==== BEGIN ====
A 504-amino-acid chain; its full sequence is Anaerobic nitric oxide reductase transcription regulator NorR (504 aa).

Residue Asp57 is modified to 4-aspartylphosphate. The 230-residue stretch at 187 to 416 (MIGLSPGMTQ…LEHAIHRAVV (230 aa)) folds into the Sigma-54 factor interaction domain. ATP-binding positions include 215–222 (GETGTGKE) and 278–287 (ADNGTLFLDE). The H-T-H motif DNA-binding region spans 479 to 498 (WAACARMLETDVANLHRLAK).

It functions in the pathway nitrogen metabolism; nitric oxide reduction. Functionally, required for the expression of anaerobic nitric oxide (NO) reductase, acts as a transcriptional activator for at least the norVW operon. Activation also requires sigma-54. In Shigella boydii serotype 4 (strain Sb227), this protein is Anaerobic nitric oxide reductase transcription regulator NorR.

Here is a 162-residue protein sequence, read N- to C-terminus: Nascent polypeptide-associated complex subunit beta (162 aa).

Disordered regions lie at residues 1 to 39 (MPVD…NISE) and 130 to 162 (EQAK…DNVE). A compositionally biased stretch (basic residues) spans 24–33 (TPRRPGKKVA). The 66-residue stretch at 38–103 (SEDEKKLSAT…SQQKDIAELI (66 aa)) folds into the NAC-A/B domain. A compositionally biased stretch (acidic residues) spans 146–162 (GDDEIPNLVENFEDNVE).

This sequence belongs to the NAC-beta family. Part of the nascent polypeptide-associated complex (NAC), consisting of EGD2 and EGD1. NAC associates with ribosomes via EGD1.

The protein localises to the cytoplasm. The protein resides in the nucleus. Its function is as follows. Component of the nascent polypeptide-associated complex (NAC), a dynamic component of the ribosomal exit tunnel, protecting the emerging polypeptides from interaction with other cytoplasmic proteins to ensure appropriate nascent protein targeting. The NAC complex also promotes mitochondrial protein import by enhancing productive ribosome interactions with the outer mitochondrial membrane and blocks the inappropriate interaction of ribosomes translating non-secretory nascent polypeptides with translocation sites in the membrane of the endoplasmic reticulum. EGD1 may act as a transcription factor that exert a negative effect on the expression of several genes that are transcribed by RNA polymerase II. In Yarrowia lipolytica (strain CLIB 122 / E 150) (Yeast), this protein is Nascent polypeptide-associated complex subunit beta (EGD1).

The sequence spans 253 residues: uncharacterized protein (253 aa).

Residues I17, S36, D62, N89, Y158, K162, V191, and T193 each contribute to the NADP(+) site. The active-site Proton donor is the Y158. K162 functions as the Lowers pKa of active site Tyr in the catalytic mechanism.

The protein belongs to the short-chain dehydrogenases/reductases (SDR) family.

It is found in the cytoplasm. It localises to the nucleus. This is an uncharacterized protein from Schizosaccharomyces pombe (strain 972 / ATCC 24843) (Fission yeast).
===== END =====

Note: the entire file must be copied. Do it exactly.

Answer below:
A 504-amino-acid chain; its full sequence is Anaerobic nitric oxide reductase transcription regulator NorR (504 aa).

Residue Asp57 is modified to 4-aspartylphosphate. The 230-residue stretch at 187 to 416 (MIGLSPGMTQ…LEHAIHRAVV (230 aa)) folds into the Sigma-54 factor interaction domain. ATP-binding positions include 215–222 (GETGTGKE) and 278–287 (ADNGTLFLDE). The H-T-H motif DNA-binding region spans 479 to 498 (WAACARMLETDVANLHRLAK).

It functions in the pathway nitrogen metabolism; nitric oxide reduction. Functionally, required for the expression of anaerobic nitric oxide (NO) reductase, acts as a transcriptional activator for at least the norVW operon. Activation also requires sigma-54. In Shigella boydii serotype 4 (strain Sb227), this protein is Anaerobic nitric oxide reductase transcription regulator NorR.

Here is a 162-residue protein sequence, read N- to C-terminus: Nascent polypeptide-associated complex subunit beta (162 aa).

Disordered regions lie at residues 1 to 39 (MPVD…NISE) and 130 to 162 (EQAK…DNVE). A compositionally biased stretch (basic residues) spans 24–33 (TPRRPGKKVA). The 66-residue stretch at 38–103 (SEDEKKLSAT…SQQKDIAELI (66 aa)) folds into the NAC-A/B domain. A compositionally biased stretch (acidic residues) spans 146–162 (GDDEIPNLVENFEDNVE).

This sequence belongs to the NAC-beta family. Part of the nascent polypeptide-associated complex (NAC), consisting of EGD2 and EGD1. NAC associates with ribosomes via EGD1.

The protein localises to the cytoplasm. The protein resides in the nucleus. Its function is as follows. Component of the nascent polypeptide-associated complex (NAC), a dynamic component of the ribosomal exit tunnel, protecting the emerging polypeptides from interaction with other cytoplasmic proteins to ensure appropriate nascent protein targeting. The NAC complex also promotes mitochondrial protein import by enhancing productive ribosome interactions with the outer mitochondrial membrane and blocks the inappropriate interaction of ribosomes translating non-secretory nascent polypeptides with translocation sites in the membrane of the endoplasmic reticulum. EGD1 may act as a transcription factor that exert a negative effect on the expression of several genes that are transcribed by RNA polymerase II. In Yarrowia lipolytica (strain CLIB 122 / E 150) (Yeast), this protein is Nascent polypeptide-associated complex subunit beta (EGD1).

The sequence spans 253 residues: uncharacterized protein (253 aa).

Residues I17, S36, D62, N89, Y158, K162, V191, and T193 each contribute to the NADP(+) site. The active-site Proton donor is the Y158. K162 functions as the Lowers pKa of active site Tyr in the catalytic mechanism.

The protein belongs to the short-chain dehydrogenases/reductases (SDR) family.

It is found in the cytoplasm. It localises to the nucleus. This is an uncharacterized protein from Schizosaccharomyces pombe (strain 972 / ATCC 24843) (Fission yeast).